Class sizes 'unacceptable'

21st April 2006 at 01:00
David Henderson reports from the education debates at the STUC in Perth

"Good is not good enough," Jack Barnett, president of the Educational Institute of Scotland, told delegates. Scotland was among the top performers in western Europe in educational performance but much more could be done with smaller classes.

International research showed what parents and pupils knew - that smaller classes lead to better pupil motivation and behaviour and higher attainment.

Yet in a European league table of 21 countries, Scotland sat 19th in terms of average class sizes in primary. "Only Ireland and England have a higher average," Mr Barnett declared.

Many primary and secondary classes still had up to 33 pupils, "unrealistic and unacceptable to us". Mr Barnett said: "Class sizes set in the 1960s and 1970s do not meet the requirements of teaching and learning in 2006."

A Curriculum for Excellence focused on individual pupils and a more personal approach by teachers. "With the best will in the world, how can teachers provide that level of individual attention with class sizes of up to 33 pupils?" he asked.

Mr Barnett praised the Scottish Executive for cutting class sizes in early primary and in maths and English in early secondary but called for further cuts across all classes beyond 2007 when the new limits are introduced.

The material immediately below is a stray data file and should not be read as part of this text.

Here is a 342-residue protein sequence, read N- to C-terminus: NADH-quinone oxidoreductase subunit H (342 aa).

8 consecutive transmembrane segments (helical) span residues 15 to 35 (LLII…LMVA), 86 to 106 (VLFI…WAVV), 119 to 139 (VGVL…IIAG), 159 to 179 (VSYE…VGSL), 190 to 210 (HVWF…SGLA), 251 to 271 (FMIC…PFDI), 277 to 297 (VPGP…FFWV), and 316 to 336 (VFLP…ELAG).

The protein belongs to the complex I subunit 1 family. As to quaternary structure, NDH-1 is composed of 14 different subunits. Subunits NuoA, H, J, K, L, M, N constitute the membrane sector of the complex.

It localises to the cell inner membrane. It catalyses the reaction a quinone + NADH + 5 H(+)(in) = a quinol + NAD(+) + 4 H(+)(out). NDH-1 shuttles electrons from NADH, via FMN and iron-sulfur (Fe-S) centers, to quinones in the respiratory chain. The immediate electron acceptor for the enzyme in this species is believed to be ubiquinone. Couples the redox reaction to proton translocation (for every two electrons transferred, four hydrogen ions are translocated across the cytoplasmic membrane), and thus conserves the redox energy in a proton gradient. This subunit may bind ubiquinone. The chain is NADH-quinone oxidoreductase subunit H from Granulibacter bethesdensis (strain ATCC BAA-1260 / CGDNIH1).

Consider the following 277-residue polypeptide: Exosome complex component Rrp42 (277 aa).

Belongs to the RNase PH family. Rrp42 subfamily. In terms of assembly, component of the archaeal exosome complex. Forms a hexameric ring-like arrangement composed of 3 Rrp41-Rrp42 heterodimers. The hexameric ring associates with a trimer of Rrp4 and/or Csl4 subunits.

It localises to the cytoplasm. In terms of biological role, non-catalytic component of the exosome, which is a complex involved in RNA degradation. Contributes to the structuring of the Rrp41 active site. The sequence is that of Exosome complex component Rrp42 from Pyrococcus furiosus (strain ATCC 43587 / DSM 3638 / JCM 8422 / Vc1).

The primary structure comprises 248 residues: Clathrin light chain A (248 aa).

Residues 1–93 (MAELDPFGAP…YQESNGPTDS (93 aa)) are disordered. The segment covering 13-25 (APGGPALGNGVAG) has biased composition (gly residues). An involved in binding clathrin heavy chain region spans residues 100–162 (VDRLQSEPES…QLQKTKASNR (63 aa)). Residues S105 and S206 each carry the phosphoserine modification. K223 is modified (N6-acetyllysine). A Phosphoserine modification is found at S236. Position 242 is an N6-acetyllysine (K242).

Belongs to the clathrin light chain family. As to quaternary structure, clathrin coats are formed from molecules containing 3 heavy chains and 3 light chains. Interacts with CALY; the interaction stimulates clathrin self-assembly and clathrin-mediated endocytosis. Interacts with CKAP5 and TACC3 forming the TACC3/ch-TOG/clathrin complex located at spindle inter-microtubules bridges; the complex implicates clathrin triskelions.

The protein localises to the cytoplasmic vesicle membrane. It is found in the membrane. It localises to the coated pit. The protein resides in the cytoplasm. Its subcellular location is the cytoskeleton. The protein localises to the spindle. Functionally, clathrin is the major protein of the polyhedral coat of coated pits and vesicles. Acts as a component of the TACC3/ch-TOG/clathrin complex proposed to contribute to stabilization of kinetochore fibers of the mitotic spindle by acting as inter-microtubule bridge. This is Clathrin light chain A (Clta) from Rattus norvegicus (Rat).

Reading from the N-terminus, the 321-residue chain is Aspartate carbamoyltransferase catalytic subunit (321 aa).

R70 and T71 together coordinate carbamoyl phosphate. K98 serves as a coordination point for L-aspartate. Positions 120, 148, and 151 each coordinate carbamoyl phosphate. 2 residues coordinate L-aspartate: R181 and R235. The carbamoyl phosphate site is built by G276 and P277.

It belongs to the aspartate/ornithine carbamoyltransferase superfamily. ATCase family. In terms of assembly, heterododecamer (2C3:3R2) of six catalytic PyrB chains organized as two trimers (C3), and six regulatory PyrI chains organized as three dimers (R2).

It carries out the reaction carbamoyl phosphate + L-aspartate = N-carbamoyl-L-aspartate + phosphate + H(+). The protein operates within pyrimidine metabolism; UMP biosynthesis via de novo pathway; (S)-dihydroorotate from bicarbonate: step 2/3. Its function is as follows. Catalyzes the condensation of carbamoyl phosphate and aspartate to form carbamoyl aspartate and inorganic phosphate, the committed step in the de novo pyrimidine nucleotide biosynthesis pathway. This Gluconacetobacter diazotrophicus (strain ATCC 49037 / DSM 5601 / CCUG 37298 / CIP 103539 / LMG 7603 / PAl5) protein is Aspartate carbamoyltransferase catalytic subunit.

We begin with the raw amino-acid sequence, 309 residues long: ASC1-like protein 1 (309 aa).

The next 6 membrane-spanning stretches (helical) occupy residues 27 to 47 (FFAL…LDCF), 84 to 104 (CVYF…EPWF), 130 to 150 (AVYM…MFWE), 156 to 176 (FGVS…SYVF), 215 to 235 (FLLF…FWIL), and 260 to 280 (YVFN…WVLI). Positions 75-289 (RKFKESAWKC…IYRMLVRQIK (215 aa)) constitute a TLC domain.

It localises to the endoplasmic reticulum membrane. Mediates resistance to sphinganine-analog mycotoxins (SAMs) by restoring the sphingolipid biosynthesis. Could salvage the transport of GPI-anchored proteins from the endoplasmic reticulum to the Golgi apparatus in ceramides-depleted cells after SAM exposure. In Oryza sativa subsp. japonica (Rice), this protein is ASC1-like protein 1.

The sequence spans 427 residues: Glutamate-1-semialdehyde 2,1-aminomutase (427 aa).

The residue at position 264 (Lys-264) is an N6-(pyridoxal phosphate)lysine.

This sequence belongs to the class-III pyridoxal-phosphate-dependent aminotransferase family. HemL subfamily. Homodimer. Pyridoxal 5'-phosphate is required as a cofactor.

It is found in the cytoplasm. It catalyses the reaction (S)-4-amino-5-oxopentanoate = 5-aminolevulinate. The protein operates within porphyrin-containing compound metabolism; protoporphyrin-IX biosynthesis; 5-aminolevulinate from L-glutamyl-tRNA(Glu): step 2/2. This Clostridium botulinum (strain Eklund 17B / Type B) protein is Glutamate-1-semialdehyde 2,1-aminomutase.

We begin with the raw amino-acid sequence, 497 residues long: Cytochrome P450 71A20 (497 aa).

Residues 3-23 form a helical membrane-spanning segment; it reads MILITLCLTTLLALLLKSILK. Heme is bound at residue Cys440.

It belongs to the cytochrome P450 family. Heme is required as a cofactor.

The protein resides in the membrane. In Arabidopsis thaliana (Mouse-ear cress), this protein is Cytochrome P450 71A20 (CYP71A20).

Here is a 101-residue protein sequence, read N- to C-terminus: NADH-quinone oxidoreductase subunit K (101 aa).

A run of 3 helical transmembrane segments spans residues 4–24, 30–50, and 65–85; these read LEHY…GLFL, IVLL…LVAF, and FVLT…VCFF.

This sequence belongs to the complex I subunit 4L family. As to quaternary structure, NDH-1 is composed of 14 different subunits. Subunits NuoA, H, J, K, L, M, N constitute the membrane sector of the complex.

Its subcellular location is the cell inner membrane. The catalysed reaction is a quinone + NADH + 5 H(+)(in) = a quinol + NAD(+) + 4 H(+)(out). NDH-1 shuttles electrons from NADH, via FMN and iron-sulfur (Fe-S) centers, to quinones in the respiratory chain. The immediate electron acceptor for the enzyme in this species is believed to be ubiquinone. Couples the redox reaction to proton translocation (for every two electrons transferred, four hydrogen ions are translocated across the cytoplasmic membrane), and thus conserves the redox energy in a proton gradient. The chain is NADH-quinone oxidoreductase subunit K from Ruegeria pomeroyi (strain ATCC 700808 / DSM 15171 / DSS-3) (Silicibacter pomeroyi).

Elaine Henderson, Scottish Secondary Teachers' Association, said many more teachers would need to be recruited to meet class size limits of 20 in her subject, maths, and more classrooms would be needed despite falling rolls.

* Schools should only book theatre companies that employ actors on either industry standards or union contracts, Kate McCall, Equity, said. There was a proliferation of small companies in schools but actors were often working for pound;100 a week on substandard or exploitative contracts.

Subscribe to get access to the content on this page.

If you are already a Tes/ Tes Scotland subscriber please log in with your username or email address to get full access to our back issues, CPD library and membership plus page.

Not a subscriber? Find out more about our subscription offers.
Subscribe now
Existing subscriber?
Enter subscription number

Comments

The guide by your side – ensuring you are always up to date with the latest in education.

Get Tes magazine online and delivered to your door. Stay up to date with the latest research, teacher innovation and insight, plus classroom tips and techniques with a Tes magazine subscription.
With a Tes magazine subscription you get exclusive access to our CPD library. Including our New Teachers’ special for NQTS, Ed Tech, How to Get a Job, Trip Planner, Ed Biz Special and all Tes back issues.

Subscribe now